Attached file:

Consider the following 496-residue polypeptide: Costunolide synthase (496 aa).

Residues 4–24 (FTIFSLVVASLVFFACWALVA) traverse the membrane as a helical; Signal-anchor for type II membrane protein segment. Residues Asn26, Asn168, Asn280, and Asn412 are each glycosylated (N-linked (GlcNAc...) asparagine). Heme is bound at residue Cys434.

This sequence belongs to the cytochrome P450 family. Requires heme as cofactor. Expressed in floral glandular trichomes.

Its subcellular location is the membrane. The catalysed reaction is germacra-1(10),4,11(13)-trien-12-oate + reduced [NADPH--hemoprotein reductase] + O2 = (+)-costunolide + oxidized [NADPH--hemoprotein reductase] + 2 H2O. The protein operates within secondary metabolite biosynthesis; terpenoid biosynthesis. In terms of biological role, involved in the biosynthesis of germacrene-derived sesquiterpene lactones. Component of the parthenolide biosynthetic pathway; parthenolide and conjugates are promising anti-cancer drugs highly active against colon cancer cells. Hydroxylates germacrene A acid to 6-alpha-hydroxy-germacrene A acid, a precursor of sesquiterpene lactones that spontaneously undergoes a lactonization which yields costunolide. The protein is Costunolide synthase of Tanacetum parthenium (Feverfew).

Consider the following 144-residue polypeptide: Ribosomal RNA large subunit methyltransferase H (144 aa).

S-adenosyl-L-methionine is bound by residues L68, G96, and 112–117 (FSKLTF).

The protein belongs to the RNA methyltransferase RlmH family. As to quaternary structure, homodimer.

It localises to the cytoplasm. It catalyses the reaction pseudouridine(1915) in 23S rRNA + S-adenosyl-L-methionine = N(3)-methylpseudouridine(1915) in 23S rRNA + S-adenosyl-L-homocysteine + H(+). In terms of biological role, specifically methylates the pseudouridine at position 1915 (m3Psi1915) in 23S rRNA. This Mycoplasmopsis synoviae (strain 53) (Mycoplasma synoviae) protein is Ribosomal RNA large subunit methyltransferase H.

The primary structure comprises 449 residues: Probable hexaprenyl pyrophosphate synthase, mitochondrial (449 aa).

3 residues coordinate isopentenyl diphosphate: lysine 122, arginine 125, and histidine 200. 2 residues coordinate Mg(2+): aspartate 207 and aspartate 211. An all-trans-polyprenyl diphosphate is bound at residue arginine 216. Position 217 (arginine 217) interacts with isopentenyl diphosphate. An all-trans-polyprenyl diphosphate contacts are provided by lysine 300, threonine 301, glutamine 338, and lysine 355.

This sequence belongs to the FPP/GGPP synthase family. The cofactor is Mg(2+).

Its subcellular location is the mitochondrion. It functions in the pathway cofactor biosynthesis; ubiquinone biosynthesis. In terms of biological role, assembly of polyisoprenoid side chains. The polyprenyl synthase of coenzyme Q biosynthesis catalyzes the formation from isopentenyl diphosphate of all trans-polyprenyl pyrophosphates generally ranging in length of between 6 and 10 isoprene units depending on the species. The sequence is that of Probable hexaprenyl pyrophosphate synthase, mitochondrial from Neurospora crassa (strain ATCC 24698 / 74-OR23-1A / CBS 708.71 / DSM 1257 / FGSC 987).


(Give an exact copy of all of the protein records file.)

Consider the following 496-residue polypeptide: Costunolide synthase (496 aa).

Residues 4–24 (FTIFSLVVASLVFFACWALVA) traverse the membrane as a helical; Signal-anchor for type II membrane protein segment. Residues Asn26, Asn168, Asn280, and Asn412 are each glycosylated (N-linked (GlcNAc...) asparagine). Heme is bound at residue Cys434.

This sequence belongs to the cytochrome P450 family. Requires heme as cofactor. Expressed in floral glandular trichomes.

Its subcellular location is the membrane. The catalysed reaction is germacra-1(10),4,11(13)-trien-12-oate + reduced [NADPH--hemoprotein reductase] + O2 = (+)-costunolide + oxidized [NADPH--hemoprotein reductase] + 2 H2O. The protein operates within secondary metabolite biosynthesis; terpenoid biosynthesis. In terms of biological role, involved in the biosynthesis of germacrene-derived sesquiterpene lactones. Component of the parthenolide biosynthetic pathway; parthenolide and conjugates are promising anti-cancer drugs highly active against colon cancer cells. Hydroxylates germacrene A acid to 6-alpha-hydroxy-germacrene A acid, a precursor of sesquiterpene lactones that spontaneously undergoes a lactonization which yields costunolide. The protein is Costunolide synthase of Tanacetum parthenium (Feverfew).

Consider the following 144-residue polypeptide: Ribosomal RNA large subunit methyltransferase H (144 aa).

S-adenosyl-L-methionine is bound by residues L68, G96, and 112–117 (FSKLTF).

The protein belongs to the RNA methyltransferase RlmH family. As to quaternary structure, homodimer.

It localises to the cytoplasm. It catalyses the reaction pseudouridine(1915) in 23S rRNA + S-adenosyl-L-methionine = N(3)-methylpseudouridine(1915) in 23S rRNA + S-adenosyl-L-homocysteine + H(+). In terms of biological role, specifically methylates the pseudouridine at position 1915 (m3Psi1915) in 23S rRNA. This Mycoplasmopsis synoviae (strain 53) (Mycoplasma synoviae) protein is Ribosomal RNA large subunit methyltransferase H.

The primary structure comprises 449 residues: Probable hexaprenyl pyrophosphate synthase, mitochondrial (449 aa).

3 residues coordinate isopentenyl diphosphate: lysine 122, arginine 125, and histidine 200. 2 residues coordinate Mg(2+): aspartate 207 and aspartate 211. An all-trans-polyprenyl diphosphate is bound at residue arginine 216. Position 217 (arginine 217) interacts with isopentenyl diphosphate. An all-trans-polyprenyl diphosphate contacts are provided by lysine 300, threonine 301, glutamine 338, and lysine 355.

This sequence belongs to the FPP/GGPP synthase family. The cofactor is Mg(2+).

Its subcellular location is the mitochondrion. It functions in the pathway cofactor biosynthesis; ubiquinone biosynthesis. In terms of biological role, assembly of polyisoprenoid side chains. The polyprenyl synthase of coenzyme Q biosynthesis catalyzes the formation from isopentenyl diphosphate of all trans-polyprenyl pyrophosphates generally ranging in length of between 6 and 10 isoprene units depending on the species. The sequence is that of Probable hexaprenyl pyrophosphate synthase, mitochondrial from Neurospora crassa (strain ATCC 24698 / 74-OR23-1A / CBS 708.71 / DSM 1257 / FGSC 987).